At City & Guilds, we have just completed a major consultation exercise talking to employers, education providers and young people about our refreshed City & Guilds TechBac® and our 14-18 offer more generally.
We are investing in the TechBac® to provide a comprehensive programme of study for young people, with vocational and academic learning as well as the core skills needed for the workplace. The TechBac® will give young people the very best chance to move onto an apprenticeship, straight into the workplace, or onto university without compromising any of the key skills and knowledge elements required for each.
I've written before about our TechBac®, so I thought that the readers of FE News would be interested to hear about what came out of the consultation, and how we are listening and being responsive to the findings. What came through loud and clear is how the existing vocational offer for 16-19 year olds fails young people on two counts. Firstly, it isn't viewed as a robust alternative to A Levels. Secondly, it doesn't provide people with the all of the necessary skills or flexible progression routes that employers require.
In particular, the consultation showed a clear appetite for better quality, longer work placements. Employers agreed that it takes at least one month for young people to get under the skin of an organisation and make a real impact. Equally, young people recognised that nowadays qualifications alone aren't enough to get work. As one employer told us, 'If a young person excelled in a project linked to my business and thrived in their work experience placement, I'd employ them. Who wouldn't?'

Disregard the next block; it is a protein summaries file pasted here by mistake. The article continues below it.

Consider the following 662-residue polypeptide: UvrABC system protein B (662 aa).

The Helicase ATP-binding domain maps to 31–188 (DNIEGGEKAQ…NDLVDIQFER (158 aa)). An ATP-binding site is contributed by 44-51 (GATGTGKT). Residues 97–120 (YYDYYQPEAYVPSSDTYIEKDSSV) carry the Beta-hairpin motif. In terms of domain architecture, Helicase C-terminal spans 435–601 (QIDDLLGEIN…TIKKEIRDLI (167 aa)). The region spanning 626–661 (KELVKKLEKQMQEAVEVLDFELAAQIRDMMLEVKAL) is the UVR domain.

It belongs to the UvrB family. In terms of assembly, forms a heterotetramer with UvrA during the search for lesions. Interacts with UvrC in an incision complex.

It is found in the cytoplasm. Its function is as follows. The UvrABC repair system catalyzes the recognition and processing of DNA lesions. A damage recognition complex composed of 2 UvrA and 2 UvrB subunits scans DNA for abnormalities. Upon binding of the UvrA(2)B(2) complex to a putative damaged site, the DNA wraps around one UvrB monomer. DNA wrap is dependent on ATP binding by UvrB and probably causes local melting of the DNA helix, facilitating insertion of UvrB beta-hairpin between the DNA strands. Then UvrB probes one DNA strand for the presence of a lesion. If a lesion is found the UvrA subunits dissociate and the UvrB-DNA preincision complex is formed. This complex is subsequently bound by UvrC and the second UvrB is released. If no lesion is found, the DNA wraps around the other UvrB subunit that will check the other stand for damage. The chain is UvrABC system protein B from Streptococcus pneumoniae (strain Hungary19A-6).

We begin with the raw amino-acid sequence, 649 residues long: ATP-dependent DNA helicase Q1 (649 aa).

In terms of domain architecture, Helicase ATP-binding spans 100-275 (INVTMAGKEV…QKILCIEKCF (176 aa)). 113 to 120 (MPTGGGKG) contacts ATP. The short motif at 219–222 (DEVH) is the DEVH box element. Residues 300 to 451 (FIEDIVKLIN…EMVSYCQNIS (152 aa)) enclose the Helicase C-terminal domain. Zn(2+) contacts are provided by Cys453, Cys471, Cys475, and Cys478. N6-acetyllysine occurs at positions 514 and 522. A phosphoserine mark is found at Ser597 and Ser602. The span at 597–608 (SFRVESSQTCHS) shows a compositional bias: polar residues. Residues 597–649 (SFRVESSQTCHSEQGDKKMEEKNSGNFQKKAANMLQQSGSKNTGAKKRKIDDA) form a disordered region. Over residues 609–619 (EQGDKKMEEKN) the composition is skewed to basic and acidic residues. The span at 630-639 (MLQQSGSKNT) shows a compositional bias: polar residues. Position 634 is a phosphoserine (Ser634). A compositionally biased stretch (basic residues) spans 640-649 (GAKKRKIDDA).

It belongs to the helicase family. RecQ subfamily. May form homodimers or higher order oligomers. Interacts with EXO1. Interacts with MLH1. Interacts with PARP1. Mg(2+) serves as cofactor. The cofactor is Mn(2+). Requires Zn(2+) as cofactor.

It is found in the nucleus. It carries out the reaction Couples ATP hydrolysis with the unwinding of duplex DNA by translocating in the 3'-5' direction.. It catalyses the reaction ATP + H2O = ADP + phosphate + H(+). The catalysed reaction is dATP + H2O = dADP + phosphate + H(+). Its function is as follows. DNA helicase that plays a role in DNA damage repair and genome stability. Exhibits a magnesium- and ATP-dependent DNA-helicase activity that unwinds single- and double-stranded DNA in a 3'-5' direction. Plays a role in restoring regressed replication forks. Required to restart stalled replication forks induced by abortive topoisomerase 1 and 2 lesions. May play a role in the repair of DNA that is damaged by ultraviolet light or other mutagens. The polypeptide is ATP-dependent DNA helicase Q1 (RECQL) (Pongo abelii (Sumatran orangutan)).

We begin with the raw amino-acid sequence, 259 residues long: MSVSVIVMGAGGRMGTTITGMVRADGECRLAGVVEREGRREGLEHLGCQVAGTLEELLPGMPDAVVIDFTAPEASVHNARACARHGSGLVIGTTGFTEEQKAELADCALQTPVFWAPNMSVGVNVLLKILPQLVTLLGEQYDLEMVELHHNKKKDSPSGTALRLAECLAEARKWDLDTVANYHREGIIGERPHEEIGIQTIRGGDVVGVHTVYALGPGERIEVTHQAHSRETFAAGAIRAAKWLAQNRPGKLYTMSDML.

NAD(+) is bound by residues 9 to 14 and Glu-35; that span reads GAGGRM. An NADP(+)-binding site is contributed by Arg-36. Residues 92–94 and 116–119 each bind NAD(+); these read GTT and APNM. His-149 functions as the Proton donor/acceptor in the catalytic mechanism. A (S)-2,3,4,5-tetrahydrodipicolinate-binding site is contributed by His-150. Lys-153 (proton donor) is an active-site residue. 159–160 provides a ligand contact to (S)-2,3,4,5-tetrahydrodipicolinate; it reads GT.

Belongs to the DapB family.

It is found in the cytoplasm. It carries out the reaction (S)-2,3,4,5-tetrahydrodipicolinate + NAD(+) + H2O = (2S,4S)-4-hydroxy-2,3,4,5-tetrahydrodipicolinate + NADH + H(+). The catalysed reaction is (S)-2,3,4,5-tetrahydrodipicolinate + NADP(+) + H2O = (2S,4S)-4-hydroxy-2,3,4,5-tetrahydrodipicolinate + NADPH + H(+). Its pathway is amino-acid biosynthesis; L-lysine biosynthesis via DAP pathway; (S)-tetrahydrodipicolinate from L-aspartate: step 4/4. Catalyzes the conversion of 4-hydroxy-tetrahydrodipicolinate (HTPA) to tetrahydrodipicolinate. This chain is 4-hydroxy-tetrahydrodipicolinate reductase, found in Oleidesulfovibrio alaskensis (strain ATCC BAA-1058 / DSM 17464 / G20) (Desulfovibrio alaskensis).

Interestingly, the Higher Education community was also overwhelmingly positive about the blend of technical, business and personal skills that make up the new TechBac®. Respondents agreed that there was a need for a robust programme of study to help young people become more work ready. They felt this would save universities time and enable students to progress more quickly on their courses. One institution told us: 'These proposals could enable students to learn hands-on skills in areas like engineering in Further Education, before they come to university. This would save us valuable time as we often have to develop these from scratch'.
Based on the feedback from the consultation, we've concluded that our TechBac® needs four essential ingredients:
· A new high level technical component developed with, and for industry, to give young people the qualifications to continue on to further education or into employment
· An extended project so that young people can demonstrate their skills in a real world setting
· Business and employability skills such as team work, communication and problem solving that employers say are lacking among young job seekers
· A structured work placement that lasts at least three weeks at Level 2 and four weeks at Level 3.
It's also important to say that although our TechBac® and its key components will be fully compatible with the Government's Technical Baccalaureate Measure, it will go further to provide young people with an even broader and more rounded learning experience. We believe it will do much more to help people progress in their careers and their lives.
Chris Jones is chief executive and director general of City & Guilds, the awarding body